1. Eating it can save your life
Olive oil consumption has been found to be effective against cancer, diabetes, heart disease -- even osteoporosis and Alzheimer’s.2. There’s virgin, and there’s refined
Extra virgin and virgin olive oil, like fresh fruit juice, are simply made by crushing olives. Extra virgin tastes better than virgin, hits higher scores in terms of its chemical composition and it has more nutrients.
All other grades, including “olive oil,” “pure" and "light" olive oil are refined, which means they are made in an industrial process using heat and chemicals -- the same process used to make seed oils like canola and sunflower. Refined olive oil, a monounsaturated fat, is still a much healthier choice than seed oils.3. Even if it says ‘extra virgin’ it might not be
Producing extra virgin olive oil, and maintaining its quality is not an easy task and a lot can go wrong along the way. Most ‘extra virgin’ olive oils at your local store will no longer deserve that status by the time they reach your meal, or they never did.4. Being an expert is easier than you think
More and more cooking schools and online courses are offering lessons on tasting olive oil, but there are also legions of self-taught experts who simply took the time to understand what to look for -- and it’s mostly about using your sense of smell.
A good place to start is that extra virgin olive oil should have the aroma of olives. It can have the fragrance of ripe olives, or less ripe (green) olives. The slightest hint of spoiled fruit, mustiness, vinegar or metallic is a big red flag indicating that something is wrong and you need to move on.5. Bitterness is good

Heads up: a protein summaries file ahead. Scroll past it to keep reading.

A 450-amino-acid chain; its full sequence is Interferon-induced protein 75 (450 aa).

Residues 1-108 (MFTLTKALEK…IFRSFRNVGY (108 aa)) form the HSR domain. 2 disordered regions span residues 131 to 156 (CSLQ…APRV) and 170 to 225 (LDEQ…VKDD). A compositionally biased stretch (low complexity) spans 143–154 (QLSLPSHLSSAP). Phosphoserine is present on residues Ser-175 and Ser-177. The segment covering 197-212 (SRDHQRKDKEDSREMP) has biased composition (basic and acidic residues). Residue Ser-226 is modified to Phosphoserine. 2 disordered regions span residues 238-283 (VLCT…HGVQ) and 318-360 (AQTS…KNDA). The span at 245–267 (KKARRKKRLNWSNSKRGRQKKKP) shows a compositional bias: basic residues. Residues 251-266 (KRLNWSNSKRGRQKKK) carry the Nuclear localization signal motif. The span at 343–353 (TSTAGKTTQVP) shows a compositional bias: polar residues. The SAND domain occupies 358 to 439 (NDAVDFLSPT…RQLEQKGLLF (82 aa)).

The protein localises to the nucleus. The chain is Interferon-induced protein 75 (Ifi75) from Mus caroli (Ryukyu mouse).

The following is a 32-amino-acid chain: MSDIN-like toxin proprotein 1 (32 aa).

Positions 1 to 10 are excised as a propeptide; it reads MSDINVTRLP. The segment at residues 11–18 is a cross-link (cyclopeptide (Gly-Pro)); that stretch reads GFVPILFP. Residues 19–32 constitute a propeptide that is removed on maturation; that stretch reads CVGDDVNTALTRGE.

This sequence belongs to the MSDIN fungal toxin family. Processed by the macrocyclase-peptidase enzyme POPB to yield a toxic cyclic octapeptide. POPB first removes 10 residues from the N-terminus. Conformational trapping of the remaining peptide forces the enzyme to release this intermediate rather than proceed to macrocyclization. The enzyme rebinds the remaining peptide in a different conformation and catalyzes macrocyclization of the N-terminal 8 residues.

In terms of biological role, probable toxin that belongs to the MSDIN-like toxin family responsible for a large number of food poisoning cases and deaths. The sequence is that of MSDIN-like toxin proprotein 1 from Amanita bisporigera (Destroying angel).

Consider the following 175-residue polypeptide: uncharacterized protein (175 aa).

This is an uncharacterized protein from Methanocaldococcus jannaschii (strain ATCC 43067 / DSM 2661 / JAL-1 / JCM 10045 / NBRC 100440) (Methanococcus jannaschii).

A healthy olive picked fresh off the tree is far too bitter to eat (table olives are soaked in brine before they grace our martinis). But that bitterness is all those nutrients that are so good for you.
So, just like you grew to love bitter dark chocolate and beer, learn to recognize bitterness as a sign of a fresh, healthy extra virgin olive oil. Get used to it. Or, better yet, cherish it.6. Look at the label
There’s only so much you can learn about an olive oil without tasting it, but you need to use every tool available. The harvest date used to be the most helpful indication until recently. Now, a “best by” date may be your best bet. Make sure you have some time to enjoy it.7. It doesn’t get better with age
So you've found a nice extra virgin olive oil. Don’t be shy with it, because it won’t stay that way for long. Those sublime flavors of fresh olives and the hints of strawberry leaf and banana will start to go away as the oil undergoes the inevitable process of oxidation that eventually gets us all.
You can keep an unopened bottle in a cool, dark place for a year or more (depending on how fresh it was to begin with). Once you open it, the clock really starts ticking. Use it within a month or two, tops.8. It (really) brings out the flavors of foods
Fresh olive oil binds with the flavors of foods and forms a bridge to your taste buds, amplifying and elevating the deliciousness of your creation to heights you never imagined.9. It’s the only oil you need in your kitchen
Almost every time you would reach for butter or unhealthy seed oils, you can use olive oil instead. Just use the same amount as the recipe calls for other cooking oils and use ¾ tablespoon of olive oil for each tablespoon of butter.
Olive oil is the perfect choice for all the cooking you do.